Today's championship previews
Munster SHC Final and Leinster SFC Final
Munster SHC Final
Cork v Limerick
Gaelic Grounds, 4.0
The turnaround in Cork's fortunes has added to the impression of Jimmy Barry-Murphy as a charismatic leader with a penchant for pulling good young teams out of the hat. Though his playing days finished in 1986, he brings a timeless grasp of the fundamentals that make for good championship teams.
Brian Murphy, injured today, was given a specific duty to pursue Tony Kelly in the Munster semi-final, but tactically there is no preoccupation with elaborate schemes.
The fitness gap that existed between Clare and Cork in the league was also closed by the Munster semi-final. Cork looked to have timed their training perfectly; Clare looked a tired team working off memory. But the element of surprise has gone and Limerick will relish a shot at some of Cork's young guns and will guarantee a stern physical challenge. Nor will they make Cork's job easier with tactical self-flagellation.
In other words, they will play to their strengths and will identify Cork's weaknesses. Cork face a dilemma over full-back, with Stephen McDonnell in bother against Clare who spurned a number of goalscoring chances. Shane O'Neill, their tidiest defender, is an option, and plays full-back for his club, but does not have a track record in the position for his county. The team named shows McDonnell in the position.
Cork will be strengthened by the return from injuries of Pa Cronin, who came on in the Clare game, and Lorcan McLoughlin, one of their best players in the league. The form of Anthony Nash has also been a feature of Cork's revival. Young Seamus Harnedy went home with the man-of-the-match award on his first championship game, a junior hurler who has developed through Fitzgibbon hurling in UCC. Today his card is marked and Cork will probably find a harder, livelier resistance than in the semi-finals, and be surrounded by a passionate and vocal Limerick following.
The odds show how finely balanced this Munster final is. Limerick, more advanced as a team, can win.
Limerick: N Quaid; S Walsh, R McCarthy, T Condon; P O'Brien, W McNamara, G O'Mahony; P Browne, D O'Grady; D Breen, J Ryan, S Hickey; G Mulcahy, D Hannon, S Tobin.
Cork: A Nash; S O'Neill, S McDonnell, C O'Sullivan; T Kenny, C Joyce, W Egan; L McLoughlin, D Kearney; S Harnedy, C McCarthy, P Cronin; L O'Farrell, P Horgan, C Lehane.
Odds: Limerick evens; Draw 9/1; Cork evens
Leinster SFC Final
Dublin v Meath
Croke Park, 2.0
In Meath, nervous anticipation of this latest instalment of an old and celebrated rivalry has brought moments of gallows humour. The possibility of a heavy defeat is very real, with an eight-point spread in the betting indicating how much Dublin are fancied to win.
They have dispatched Westmeath and Kildare, higher-ranked teams than Meath, with disdain and it seems only their own hype and complacency can restrain them.
Jim Gavin's management has kept a tight collar on those liberties to date and he has the benefit of a large competitive panel and lavish sideline options if he needs to look beyond the starting 15.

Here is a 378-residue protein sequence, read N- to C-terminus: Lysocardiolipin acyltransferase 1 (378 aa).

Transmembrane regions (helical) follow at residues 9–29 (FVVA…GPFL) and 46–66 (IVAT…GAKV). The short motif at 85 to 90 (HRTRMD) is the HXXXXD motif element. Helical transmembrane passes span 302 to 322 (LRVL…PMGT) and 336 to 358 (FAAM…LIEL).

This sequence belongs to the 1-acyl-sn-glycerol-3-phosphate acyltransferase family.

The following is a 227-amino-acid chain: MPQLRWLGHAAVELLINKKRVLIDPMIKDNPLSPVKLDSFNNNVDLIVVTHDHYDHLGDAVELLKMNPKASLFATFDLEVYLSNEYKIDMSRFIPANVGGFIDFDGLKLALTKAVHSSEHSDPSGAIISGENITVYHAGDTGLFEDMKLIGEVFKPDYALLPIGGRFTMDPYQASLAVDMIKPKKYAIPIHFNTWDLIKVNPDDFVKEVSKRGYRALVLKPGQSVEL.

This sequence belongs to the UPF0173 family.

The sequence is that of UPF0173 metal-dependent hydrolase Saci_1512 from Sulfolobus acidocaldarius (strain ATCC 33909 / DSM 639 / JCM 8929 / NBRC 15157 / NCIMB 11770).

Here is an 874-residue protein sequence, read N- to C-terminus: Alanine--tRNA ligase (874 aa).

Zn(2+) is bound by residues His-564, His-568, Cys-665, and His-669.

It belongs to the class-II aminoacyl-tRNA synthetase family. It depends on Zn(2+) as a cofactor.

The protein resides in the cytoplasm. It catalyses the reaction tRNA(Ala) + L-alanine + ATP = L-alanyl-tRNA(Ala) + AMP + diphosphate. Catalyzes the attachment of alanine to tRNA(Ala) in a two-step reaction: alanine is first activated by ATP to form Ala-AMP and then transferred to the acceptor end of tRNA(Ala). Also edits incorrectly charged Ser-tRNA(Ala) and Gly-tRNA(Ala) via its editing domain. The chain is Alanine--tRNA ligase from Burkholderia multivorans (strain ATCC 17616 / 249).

Bernard Brogan was a goalscorer in the Kildare match and might have had more than one had he received the pass he should have when well placed in various overlaps, but he was one of the players withdrawn. The message sounded loud and clear: nobody is indispensable.
The confidence running through Dublin, the lightning pace that switches defence into attack in seconds, and punishes breakdowns and turnovers, has been a feature of a team sprinkled with dashing new players from recent successful underage teams nurtured by Gavin.
They are still awaiting the kind of test that might ask questions hitherto not posed and that could well take until August to disclose, but Meath will expect to show a greater fight than Kildare – whether the outcome will be any different remains to be seen.
They are still working on a half-back line that sees Mickey Burke selected in the cockpit. Will he play there? Will they risk a young player like Pádraic Harnan? How will a midfield that was sluggish against Wexford cope with Dublin, and the able auxiliaries in the vicinity?
Meath play a standard formation. They might try a sweeper but blanket defence is a custom they have not endorsed. They place tremendous faith in each player doing his job.
If they look for Dublin flaws they might target the corner-back positions with good deliveries but they'll need to win enough clean ball around the middle of the field and have Graham Reilly on one of his inspired days. They will also hope for a goalscoring contribution from the likes of Stephen Bray who has troubled Dublin in the past.
On Dublin kick-outs they'll need to force Stephen Cluxton to go long. Even if all of that is manageable, the win looks beyond them this afternoon. A show of strength to carry them into the qualifiers with some confidence is their bottom line.
Dublin: S Cluxton; D Daly, R O'Carroll, J Cooper; J McCarthy, G Brennan, J McCaffrey; M D Macauley, C O'Sullivan; P Flynn, C Kilkenny, D Connolly; P Mannion, P Andrews, B Brogan.
Meath: P O'Rourke; D Keoghan, K Reilly, B Menton; P Harnan, M Burke, S Kenny; B Meade, C Gillespie; P Byrne, D Carroll, G Reilly; E Wallace, S Bray, M Newman.
Odds: Dublin 1/12; Draw 16/1; Meath 15/2